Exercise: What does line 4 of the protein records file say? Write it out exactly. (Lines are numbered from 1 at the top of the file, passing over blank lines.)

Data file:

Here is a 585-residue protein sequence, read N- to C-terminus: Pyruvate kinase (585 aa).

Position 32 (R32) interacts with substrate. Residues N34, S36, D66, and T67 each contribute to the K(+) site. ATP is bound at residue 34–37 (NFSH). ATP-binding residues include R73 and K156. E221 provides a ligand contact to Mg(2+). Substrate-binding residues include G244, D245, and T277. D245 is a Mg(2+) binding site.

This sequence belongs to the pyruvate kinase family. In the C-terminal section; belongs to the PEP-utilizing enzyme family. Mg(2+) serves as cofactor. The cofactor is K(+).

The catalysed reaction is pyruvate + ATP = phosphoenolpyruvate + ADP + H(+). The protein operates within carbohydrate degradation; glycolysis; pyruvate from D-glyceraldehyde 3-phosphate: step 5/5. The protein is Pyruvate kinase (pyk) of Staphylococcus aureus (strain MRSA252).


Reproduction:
The catalysed reaction is pyruvate + ATP = phosphoenolpyruvate + ADP + H(+). The protein operates within carbohydrate degradation; glycolysis; pyruvate from D-glyceraldehyde 3-phosphate: step 5/5. The protein is Pyruvate kinase (pyk) of Staphylococcus aureus (strain MRSA252).